Some general symptoms which may suggest a mental illness include:

In younger children

  • Changes in school performance
  • Excessive worry or anxiety
  • Frequent temper tantrums
  • Hyperactivity
  • Persistent disobedience and/or aggressive behaviour
  • Persistent nightmares
  • Poor grades, despite strong efforts

In older children and adolescents

  • Abuse of drugs and/or alcohol
  • A long-lasting negative mood, often along with a poor appetite and thoughts of death
  • Changes in school performance (e.g. falling grades)
  • Changes in sleeping and/or eating habits
  • Defying authority, missing school or truanting, stealing, or damaging property
  • Excessive complaints of physical problems (e.g. headaches, low energy levels)
  • Frequent outbursts of anger
  • Inability to cope with daily problems and activities
  • Intense fear of gaining weight

There are several different types of mental disorders which can affect children and adolescents, including:


Abuse can be physical, sexual, emotional, verbal, or a combination of any or all of these. Abuse can also be neglect, which is when parents or guardians do not take care of the basic needs of the children who depend on them. Bullying is also a form of abusive behaviour. Bullying someone through intimidation, threats, or humiliation can be just as abusive as physically beating someone.

Affective (mood) disorders:

These disorders involve persistent feelings of sadness and/or rapidly changing moods, and include depression and bipolar disorder.

Anxiety disorders:

Children or adolescents with anxiety disorders respond to certain things or situations with fear and dread, as well as with physical signs of anxiety (nervousness), such as a rapid heartbeat and sweating.

Attention-deficit/hyperactivity disorder (ADHD):

Children with ADHD generally have problems paying attention or concentrating, can’t seem to follow directions, and are easily bored and/or frustrated with tasks. These children also tend to move constantly and are impulsive (do not think before they act).

Disruptive behaviour disorders:

Children with these disorders tend to defy rules and are often disruptive in structured environments, such as school.

Eating disorders:

Eating disorders involve intense emotions and attitudes, as well as unusual behaviours associated with weight and/or food.

Elimination disorders:

These disorders affect behaviour related to using the bathroom. Enuresis, or bed-wetting, is the most common of the elimination disorders.

Intellectual disability (ID):

This disorder is characterized by below-average intelligence or mental ability and a lack of skills necessary for day-to-day living. Children/adolescents with intellectual disabilities can and do learn new skills, but they learn them at a slower pace. There are varying degrees of intellectual disability, from mild to profound.

Pervasive development disorders:

Children with these disorders are confused in their thinking and generally have problems understanding the world around them.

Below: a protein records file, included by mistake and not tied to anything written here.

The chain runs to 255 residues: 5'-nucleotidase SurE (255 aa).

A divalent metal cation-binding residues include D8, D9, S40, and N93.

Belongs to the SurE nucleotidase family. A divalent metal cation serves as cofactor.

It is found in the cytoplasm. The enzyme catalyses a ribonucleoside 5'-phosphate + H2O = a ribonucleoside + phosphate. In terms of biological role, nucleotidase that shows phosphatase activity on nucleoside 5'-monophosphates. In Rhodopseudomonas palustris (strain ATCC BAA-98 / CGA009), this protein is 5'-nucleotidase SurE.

This disorder involves distorted perceptions and thoughts. Children as young as 6 years of age can be found to have all the symptoms of schizophrenia as their adult counterparts and to continue to have those symptoms into adulthood.

Suicidal thoughts/ attempts:

Suicidal thoughts/attempts are generally associated with depression; however, it seems to have associations with other mental disorders (E.g. Substance abuse), traumatic life events and family events, all of which may increase the risk of suicidal thoughts/attempts. Suicide and suicidal behaviour are never normal responses to stress. A suicide attempt or suicidal thoughts must always be taken seriously. Without intervention and proper treatment, a child/adolescent who has attempted suicide before or is thinking about attempting suicide, is at a greater risk of harming themselves.

Some of these disorders, such as anxiety disorders, eating disorders, mood disorders and schizophrenia, can occur in adults as well. Others begin in childhood only, although they can continue into adulthood. It is not unusual for a child to have more than one disorder.

PLEASE NOTE: The information provided on this page is not meant to replace a licensed mental health professionals diagnosis, advice and care. Please keep in mind, that just because a person displays certain symptoms of a disorder, it does not necessarily mean that the individual has the disorder. Certain symptoms can be associated with any number of disorders, therefore only a trained licensed mental health care professional can make that diagnosis and assessment. If you have any questions regarding mental health symptoms, I suggest you contact me for further clarification. Remember, the above mentioned symptoms list is strictly intended as an educational tool and its use for any other purpose is strictly prohibited. Also, keep in mind, this list is brief and does not cover every psychological disorder that is in existence; instead it focuses on the various common child and adolescent disorders and is meant to provide insight on them. Sourced from: WebMD Medical Reference